The Kerala High Court held that the imposition of arbitrary conditions during the grant of statutory/default bail constitutes a blatant infringement of the fundamental rights accorded to the detenue under Article 21 of the Constitution of India.

The Sessions Court had granted bail to the accused under certain stipulations, necessitating land ownership and the involvement of relatives as surety.

While imposing conditions in default bail, the Court can only impose such conditions to ensure that the accused will appear before the court concerned for trial and will also co-operate with the investigation. An accused in detention shall be released on bail after the period of detention mentioned in Section 167(2), if he is prepared to and furnish bail. This statutory right cannot be circumvented by imposing onerous conditions. Such arbitrary condition imposed while granting statutory bail amount to infringement of the fundamental right of the detenue under Article 21 of the Constitution of India”, the Bench of Justice P.V. Kunhikrishnan observed.

Advocate Arun Roy appeared for Petitioner and Public Prosecutor MP Prasanth approach for Respondent.

The Petitioner, identified as the First Accused, was charged with offences under Sections 22(b) and 29 of the Narcotic Drugs and Psychotropic Substances Act, 1985 (NDPS Act). The prosecution alleged that the Accused were discovered in possession of 1.75 grams of MDMA inside a hotel room in Edapally. The Petitioner was arrested at the scene, presented before the jurisdictional Magistrate, and subsequently placed in judicial custody.

He applied for bail twice before the Sessions Court which was dismissed. He filed another bail petition which was allowed by the Sessions Court. The Petitioner, from a financially challenged family without land ownership, contested Conditions 3 and 4 in the order, asserting that relatives won't act as surety. The Petitioner, unable to meet bail bond requirements, especially due to the contested conditions, filed a Petition before the High Court seeking to nullify Conditions 3 and 4 in the granted bail order.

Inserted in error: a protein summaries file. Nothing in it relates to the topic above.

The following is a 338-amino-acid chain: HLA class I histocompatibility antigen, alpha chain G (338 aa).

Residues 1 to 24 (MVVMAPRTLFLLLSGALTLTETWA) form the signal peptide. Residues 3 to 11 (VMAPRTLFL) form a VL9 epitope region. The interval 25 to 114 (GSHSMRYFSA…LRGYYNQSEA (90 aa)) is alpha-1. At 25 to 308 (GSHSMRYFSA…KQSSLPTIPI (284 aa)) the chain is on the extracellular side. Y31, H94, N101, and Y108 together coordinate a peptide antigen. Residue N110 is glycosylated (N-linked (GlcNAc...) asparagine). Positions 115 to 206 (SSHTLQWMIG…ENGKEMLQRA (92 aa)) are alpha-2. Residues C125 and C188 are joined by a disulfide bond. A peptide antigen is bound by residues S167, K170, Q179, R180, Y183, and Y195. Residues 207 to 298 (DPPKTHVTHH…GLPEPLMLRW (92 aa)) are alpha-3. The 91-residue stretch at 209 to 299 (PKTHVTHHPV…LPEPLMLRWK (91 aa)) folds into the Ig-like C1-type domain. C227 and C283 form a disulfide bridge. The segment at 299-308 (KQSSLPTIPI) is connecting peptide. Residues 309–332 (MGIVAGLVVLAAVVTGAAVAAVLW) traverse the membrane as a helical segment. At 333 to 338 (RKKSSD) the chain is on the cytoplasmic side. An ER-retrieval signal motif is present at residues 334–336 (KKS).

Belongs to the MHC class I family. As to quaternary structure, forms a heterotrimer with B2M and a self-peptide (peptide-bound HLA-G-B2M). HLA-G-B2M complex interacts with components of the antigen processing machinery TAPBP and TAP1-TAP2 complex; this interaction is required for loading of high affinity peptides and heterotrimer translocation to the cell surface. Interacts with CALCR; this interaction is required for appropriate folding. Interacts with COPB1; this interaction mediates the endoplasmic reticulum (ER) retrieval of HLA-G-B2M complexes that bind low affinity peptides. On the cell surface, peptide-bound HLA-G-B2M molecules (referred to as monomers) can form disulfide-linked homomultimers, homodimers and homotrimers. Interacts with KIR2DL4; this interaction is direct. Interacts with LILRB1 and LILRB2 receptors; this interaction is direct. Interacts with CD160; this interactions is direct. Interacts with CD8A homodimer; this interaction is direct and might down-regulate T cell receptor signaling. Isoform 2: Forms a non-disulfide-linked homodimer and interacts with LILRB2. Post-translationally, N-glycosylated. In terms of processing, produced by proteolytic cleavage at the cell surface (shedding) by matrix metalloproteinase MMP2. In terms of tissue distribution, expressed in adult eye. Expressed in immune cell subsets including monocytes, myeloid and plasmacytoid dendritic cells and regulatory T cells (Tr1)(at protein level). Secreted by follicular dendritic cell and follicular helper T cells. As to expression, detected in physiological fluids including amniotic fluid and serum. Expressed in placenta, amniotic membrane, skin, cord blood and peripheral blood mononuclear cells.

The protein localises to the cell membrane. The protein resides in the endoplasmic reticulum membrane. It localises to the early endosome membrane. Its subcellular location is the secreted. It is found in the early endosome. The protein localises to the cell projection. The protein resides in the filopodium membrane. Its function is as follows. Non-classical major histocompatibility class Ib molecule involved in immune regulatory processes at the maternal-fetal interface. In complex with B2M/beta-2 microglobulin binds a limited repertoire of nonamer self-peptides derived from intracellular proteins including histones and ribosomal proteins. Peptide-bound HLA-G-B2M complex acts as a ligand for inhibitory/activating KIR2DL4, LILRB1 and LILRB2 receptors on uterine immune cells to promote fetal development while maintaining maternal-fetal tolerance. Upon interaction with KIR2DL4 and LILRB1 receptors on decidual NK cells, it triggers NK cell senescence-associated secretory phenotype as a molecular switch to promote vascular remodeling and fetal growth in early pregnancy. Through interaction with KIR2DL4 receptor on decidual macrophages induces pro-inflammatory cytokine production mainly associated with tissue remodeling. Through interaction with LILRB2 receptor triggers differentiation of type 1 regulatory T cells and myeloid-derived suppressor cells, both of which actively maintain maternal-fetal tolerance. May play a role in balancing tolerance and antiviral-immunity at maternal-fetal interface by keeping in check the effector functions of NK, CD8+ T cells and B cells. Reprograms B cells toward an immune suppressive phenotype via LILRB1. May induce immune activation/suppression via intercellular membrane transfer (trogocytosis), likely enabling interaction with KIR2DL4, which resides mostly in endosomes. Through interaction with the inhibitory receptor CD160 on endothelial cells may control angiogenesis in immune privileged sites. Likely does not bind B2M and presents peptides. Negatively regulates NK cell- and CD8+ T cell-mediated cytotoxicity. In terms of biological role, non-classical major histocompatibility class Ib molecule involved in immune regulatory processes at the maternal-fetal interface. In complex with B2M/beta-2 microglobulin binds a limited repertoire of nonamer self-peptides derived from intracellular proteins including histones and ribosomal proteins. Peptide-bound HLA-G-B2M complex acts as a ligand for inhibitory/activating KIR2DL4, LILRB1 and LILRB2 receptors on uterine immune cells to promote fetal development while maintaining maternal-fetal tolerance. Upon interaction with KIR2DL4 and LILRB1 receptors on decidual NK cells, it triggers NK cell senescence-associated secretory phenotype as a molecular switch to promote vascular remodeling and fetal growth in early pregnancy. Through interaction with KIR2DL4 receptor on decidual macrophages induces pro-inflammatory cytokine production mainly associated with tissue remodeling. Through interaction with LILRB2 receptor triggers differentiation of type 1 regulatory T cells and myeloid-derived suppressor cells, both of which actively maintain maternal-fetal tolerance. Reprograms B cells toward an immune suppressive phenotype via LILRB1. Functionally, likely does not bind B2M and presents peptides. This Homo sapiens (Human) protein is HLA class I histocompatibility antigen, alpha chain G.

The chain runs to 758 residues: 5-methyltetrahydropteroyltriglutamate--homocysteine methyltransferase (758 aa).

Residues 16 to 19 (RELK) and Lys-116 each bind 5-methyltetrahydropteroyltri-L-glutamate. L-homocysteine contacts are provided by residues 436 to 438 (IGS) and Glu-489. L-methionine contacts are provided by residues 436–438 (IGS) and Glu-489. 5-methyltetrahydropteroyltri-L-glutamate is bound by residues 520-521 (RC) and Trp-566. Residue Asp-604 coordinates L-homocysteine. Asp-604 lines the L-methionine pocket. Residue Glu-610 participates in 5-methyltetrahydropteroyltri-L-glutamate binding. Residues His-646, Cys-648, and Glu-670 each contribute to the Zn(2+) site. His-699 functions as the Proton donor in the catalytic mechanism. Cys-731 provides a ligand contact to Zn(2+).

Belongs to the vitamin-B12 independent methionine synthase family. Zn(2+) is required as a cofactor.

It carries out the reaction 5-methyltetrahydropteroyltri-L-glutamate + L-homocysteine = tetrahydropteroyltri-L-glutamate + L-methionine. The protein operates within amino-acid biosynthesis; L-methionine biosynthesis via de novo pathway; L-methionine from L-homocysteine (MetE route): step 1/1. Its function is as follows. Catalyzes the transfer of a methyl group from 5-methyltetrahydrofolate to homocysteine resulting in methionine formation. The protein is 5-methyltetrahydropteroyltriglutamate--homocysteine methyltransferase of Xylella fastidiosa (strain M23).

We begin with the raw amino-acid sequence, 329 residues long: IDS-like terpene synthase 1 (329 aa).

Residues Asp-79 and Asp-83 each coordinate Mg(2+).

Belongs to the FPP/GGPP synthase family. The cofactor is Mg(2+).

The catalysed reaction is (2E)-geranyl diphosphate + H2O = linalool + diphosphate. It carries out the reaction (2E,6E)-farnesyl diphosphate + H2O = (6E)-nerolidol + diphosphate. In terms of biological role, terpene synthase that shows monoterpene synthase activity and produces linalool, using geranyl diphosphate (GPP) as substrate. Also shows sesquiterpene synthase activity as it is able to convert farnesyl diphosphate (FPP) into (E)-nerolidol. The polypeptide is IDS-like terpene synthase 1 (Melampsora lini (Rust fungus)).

The Court framed the following issue:

whether stringent conditions can be imposed while granting default bail under Section 167(2) of the Code of Criminal Procedure, 1973 (for short, Cr.P.C.)

The Court noted that the Petitioner ought to be granted default bail as a statutory right under Section 167(2) of the CrPC. The Court emphasized that when default bail is granted, stringent conditions are not permissible.

Furthermore, the Bench observed that when setting conditions for default bail, the court is authorized to do so solely to guarantee the accused's presence at the trial and cooperation with the investigation. If an accused in detention is willing to provide bail after the specified period in Section 167(2), this statutory right cannot be bypassed through the imposition of burdensome conditions. Imposing arbitrary conditions during the grant of statutory bail constitutes a violation of the fundamental rights of the detainee under Article 21 of the Constitution of India.

Citing the Supreme Court Judgment in the case of Shaik Nazneen v State of Telangana [2023 (9) SCC 633], the Bench observed that imposing onerous conditions on statutory bail infringes on the Accused's fundamental rights under Article 21 of the Constitution.

Additionally, considering the petitioner's claim that Conditions 3 and 4 are onerous, the Court held that tax receipts could work as an alternative to original property deeds for sureties.

Accordingly, the Court allowed the Petition and set aside conditions 3 and 4 in the bail order.

Cause Title: Vishnu Sajanan v State Of Kerala (2023:KER:76193)

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